College Remediation: Who Needs It, and Does It Help?
A large research study examines the effectiveness of remedial courses in helping students graduate
Many students enter college in the United States without the basic academic skills needed to be successful in their coursework. Harvard Graduate School of Education Academic Dean Bridget Terry Long has analyzed this issue, which lies at the intersection of K-12 and higher education. A large research study she and a colleague conducted in the state of Ohio provides much-needed information about the effectiveness of remediation for helping college students to graduate.
Many students enter college in the United States without the basic academic skills needed to be successful in their coursework. Researchers from the Manhattan Institute Center for Civic Information found that only 32 percent of students leave high school academically prepared for college (Greene & Foster, 2003). This percentage is even lower among black and Hispanic students (20 percent and 16 percent, respectively). These staggering figures are especially disconcerting, because these students are likely to need remediation in college — and far less likely to complete a degree — than classmates who enter with higher levels of skill. Ultimately, not having a college degree means these individuals will have a harder time finding meaningful work in today's knowledge economy.
To respond to the needs of their entering students, most two- and four-year colleges offer remedial courses, also referred to as developmental courses, in reading, writing, and mathematics. The basic goal is that students who complete these courses will then be prepared to complete standard degree requirements. In 2001, nearly one-third of first-year students in the United States were required to take remedial classes. However, schools vary widely in their policies for offering and/or requiring remediation. Ongoing debate surrounds the issues of whether these programs are effective as implemented, when and where the courses should be offered, and who should pay the bill.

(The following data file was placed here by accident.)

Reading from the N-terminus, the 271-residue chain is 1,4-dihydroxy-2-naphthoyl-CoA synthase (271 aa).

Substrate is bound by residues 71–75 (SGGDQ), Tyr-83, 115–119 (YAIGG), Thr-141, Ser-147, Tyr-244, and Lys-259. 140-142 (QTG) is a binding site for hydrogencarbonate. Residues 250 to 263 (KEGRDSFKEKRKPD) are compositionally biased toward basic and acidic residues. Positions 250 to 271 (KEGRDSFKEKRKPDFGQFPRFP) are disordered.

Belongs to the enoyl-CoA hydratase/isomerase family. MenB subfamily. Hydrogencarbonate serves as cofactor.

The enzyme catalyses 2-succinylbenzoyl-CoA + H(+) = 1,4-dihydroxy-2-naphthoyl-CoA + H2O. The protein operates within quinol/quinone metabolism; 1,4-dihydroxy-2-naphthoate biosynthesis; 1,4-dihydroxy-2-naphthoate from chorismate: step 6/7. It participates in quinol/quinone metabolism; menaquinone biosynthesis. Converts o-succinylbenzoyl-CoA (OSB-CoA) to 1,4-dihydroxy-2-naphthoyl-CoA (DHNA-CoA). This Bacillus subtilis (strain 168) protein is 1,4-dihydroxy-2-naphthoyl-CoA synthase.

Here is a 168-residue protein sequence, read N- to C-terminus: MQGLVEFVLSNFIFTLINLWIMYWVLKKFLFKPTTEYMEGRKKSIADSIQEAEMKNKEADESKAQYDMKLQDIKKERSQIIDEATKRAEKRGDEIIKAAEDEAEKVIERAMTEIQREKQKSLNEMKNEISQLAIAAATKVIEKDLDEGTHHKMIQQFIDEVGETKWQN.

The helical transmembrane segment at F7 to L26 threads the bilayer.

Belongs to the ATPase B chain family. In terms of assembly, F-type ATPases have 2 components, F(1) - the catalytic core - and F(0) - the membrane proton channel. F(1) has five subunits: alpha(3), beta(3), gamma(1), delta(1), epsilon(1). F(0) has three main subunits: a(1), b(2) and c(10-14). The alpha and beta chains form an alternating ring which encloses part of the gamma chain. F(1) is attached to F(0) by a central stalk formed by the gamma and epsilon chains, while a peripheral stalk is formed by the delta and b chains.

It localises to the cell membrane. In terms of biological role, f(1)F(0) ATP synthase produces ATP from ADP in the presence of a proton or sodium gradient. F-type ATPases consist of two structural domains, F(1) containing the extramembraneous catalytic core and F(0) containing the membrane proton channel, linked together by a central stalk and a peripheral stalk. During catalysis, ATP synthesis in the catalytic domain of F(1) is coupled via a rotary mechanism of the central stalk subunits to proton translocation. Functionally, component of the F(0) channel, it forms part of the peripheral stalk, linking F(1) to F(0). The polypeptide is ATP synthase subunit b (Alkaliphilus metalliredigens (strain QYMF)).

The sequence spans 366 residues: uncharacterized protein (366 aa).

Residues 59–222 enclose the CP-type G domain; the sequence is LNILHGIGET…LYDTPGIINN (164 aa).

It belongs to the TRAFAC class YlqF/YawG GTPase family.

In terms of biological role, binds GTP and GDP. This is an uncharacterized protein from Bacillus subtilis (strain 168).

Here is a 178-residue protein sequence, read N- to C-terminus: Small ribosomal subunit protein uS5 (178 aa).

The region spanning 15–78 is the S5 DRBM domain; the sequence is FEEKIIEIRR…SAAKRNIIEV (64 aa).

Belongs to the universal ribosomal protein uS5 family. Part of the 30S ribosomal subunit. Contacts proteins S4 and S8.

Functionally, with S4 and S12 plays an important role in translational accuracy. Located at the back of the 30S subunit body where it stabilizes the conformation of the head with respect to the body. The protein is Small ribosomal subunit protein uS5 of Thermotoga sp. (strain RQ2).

As postsecondary institutions decide whether and how to offer remediation — and to whom — sound education research is sorely needed. Long and her colleague Eric Bettinger have helped to build on that body of research by studying the outcomes of remedial students at public colleges in Ohio. This state provides an important representative case because Ohio administers the fifth largest public higher education system in the United States, and is near the national averages for enrollment and remediation rates. Importantly, in 1998, the Ohio Board of Regents began tracking the educational progress of entering students at its 45 public colleges, based on information from applications, college transcripts, and standardized tests. Students were tracked even if they transferred into another Ohio college. This wealth of information is useful for examining the implementation and effectiveness of remediation in this state, which may also prove relevant to other parts of the country.